Ultimately, many of these law societies help us see how the things we’ve learnt in classes apply to the real world. In my opinion, this is what the study of law is about – equipping us with the legal skills necessary to serve Singapore’s society.

We understand that you are the Vice-Chairperson of FOCC (Freshmen Orientation Central Committee). Was it difficult planning Orientation amidst the busyness of school?

I think that whichever role you take on in FOCC will no doubt require a sacrifice of time. As the Vice-Chairperson, my job was to assist the Chairperson in overseeing the preparations for Orientation events (Law Camp, Pro Bono, RAG, Matriculation Week) and ensuring that things like safety, budget, publicity, and administration were taken care of. In doing so, we also had to liaise with the Law Deanery and other important stakeholders. Juggling these commitments with studies was challenging.

However, earlier in the academic year, our Chairperson had already  tailored the FOCC planning schedule to suit our academic calendar. This allowed me to focus on FOCC planning during the weeks I needed to, and to focus on studies during the more academic-intensive weeks. Despite there being a few crises that we needed to deal with, it wasn’t more than what we could manage.

Ultimately, I believe that good early-stage planning and efficient delegation of work to the sub-committees was the key to juggling FOCC with studies when the stress of the 36-credit second semester eventually arrived. I’m sure that many people involved in Freshmen Orientation had to face this struggle of striking a balance, and for that I’m deeply appreciative.

What advice can you give to juniors coping with the 36-credit second semester?

One important advice I would give is not to leave everything to Semester Two to study. The ungraded Semester One is manageable in my opinion, because it was designed to allow students a bedding-in process into law school life. Organise your study time and use Semester One to brush up on topics you are unfamiliar with. For example, establishing a good foundation in contract law topics such as “offer and acceptance” and “consideration” will put you in good stead to deal with the more difficult topics in Semester Two. Pacing yourself wisely will ensure a more reasonable workload during the 36-credit Second Semester, rather than cram a year’s worth of work into a month of revision and getting burnt out. Moreover, this will help you avoid compromising other things that you value, such as family time, friends, and extracurricular activities.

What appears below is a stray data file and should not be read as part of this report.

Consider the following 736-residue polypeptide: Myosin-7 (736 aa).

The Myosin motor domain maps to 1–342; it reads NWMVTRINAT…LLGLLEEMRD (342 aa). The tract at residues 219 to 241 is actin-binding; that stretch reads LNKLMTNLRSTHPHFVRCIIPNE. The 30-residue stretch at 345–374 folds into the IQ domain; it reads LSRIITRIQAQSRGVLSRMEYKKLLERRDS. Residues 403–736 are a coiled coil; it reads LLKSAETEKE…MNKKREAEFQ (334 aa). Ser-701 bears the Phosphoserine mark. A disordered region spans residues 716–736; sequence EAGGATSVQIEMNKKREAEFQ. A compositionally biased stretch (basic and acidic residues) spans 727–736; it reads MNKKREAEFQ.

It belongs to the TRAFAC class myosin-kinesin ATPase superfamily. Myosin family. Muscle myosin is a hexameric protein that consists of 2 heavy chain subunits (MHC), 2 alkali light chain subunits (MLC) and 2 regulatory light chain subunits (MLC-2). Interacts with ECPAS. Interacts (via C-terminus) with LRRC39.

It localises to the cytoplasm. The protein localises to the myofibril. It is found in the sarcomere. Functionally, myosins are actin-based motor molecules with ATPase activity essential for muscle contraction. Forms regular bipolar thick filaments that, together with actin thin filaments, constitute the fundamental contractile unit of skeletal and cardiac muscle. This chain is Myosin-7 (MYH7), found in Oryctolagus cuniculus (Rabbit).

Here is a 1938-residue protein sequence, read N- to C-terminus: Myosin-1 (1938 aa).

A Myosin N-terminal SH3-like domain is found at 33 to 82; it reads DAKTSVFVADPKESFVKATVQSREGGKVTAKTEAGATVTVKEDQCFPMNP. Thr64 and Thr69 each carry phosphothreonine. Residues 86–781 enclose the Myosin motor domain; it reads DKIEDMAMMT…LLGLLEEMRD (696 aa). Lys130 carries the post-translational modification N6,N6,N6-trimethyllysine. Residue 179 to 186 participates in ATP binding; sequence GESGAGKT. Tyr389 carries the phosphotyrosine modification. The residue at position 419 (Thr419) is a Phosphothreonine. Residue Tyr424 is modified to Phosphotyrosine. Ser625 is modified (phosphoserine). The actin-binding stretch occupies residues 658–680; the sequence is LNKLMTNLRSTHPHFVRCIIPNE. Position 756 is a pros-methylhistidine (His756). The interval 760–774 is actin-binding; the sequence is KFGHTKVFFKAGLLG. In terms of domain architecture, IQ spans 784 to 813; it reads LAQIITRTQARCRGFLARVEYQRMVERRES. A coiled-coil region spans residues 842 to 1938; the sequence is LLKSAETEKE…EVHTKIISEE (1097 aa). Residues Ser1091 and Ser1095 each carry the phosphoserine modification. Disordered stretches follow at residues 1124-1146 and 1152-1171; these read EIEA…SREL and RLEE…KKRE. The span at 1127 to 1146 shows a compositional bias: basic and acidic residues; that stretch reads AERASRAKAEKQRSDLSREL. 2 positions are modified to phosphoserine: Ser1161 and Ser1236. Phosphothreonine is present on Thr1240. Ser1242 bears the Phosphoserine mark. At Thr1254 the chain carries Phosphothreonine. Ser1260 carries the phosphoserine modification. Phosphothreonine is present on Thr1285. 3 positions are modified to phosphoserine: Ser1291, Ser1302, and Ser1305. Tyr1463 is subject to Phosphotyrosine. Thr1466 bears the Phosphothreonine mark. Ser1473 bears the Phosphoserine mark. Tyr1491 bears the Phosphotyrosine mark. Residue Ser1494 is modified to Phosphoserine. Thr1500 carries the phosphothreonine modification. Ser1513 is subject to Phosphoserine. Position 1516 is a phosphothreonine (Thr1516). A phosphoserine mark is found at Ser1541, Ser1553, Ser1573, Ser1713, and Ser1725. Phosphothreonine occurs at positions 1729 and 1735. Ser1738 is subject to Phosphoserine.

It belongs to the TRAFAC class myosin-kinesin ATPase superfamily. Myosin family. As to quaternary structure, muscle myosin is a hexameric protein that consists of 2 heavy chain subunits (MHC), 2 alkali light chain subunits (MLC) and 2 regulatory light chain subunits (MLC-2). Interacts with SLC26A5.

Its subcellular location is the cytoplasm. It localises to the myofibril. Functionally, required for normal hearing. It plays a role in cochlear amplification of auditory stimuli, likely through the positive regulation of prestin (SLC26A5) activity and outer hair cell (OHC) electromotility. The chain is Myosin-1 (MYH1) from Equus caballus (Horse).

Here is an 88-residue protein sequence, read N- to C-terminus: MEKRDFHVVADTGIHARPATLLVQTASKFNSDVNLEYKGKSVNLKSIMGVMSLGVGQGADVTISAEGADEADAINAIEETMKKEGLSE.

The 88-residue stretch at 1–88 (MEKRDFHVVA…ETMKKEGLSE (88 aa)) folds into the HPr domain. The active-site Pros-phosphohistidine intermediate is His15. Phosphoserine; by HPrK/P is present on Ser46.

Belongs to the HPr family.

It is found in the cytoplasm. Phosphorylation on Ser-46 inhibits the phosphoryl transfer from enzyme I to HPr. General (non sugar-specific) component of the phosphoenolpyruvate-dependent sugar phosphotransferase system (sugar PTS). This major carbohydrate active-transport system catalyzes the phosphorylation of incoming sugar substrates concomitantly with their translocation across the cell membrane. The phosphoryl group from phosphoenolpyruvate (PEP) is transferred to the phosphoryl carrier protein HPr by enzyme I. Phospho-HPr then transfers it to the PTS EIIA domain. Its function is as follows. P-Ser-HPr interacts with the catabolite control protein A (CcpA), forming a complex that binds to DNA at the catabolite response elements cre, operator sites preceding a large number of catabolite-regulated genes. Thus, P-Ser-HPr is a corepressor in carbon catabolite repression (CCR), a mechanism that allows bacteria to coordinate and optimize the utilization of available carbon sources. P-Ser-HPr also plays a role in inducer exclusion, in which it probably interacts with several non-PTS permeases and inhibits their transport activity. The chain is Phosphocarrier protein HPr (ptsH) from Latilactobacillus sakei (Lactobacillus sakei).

In addition, my other advice is to form study groups of your own where you can revise topics together and test your understanding of the subjects against your friends. Don’t feel intimidated or threatened if people all around you are studying. Instead, stay true and consistent to your study plan, have enough rest, and stay healthy by allocating some time during the week to exercise or play sports. It’s important to find your optimal level of studying.

Furthermore, don’t see your batchmates as competition for jobs/training contracts, but embrace them as friends. I believe that kind acts such as sharing your insights in class and teaching your friends outside of class will go a long way in helping both you and your friends consolidate your understanding of the law. From my experience, the discussions and moot practise sessions I’ve had with classmates and batchmates have always served to teach me a valuable thing or two that I had overlooked.

If you could go through first year all over again, what would you do differently?

I think I would be wiser in managing my studies and my relationships. I did not expect Semester Two to be as difficult and draining as it was for me. If given the chance, I would spread out my revision across the entire academic year, rather than cramming it into a month before the exams. Having a calmer perspective towards studies would no doubt reflect in my actions towards others as well. I was guilty of not looking out enough for some friends, and if I had the chance to re-live Year One, being intentional with commitments and relationships is something I would aim to improve on.

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CHERYL LIM (Y2)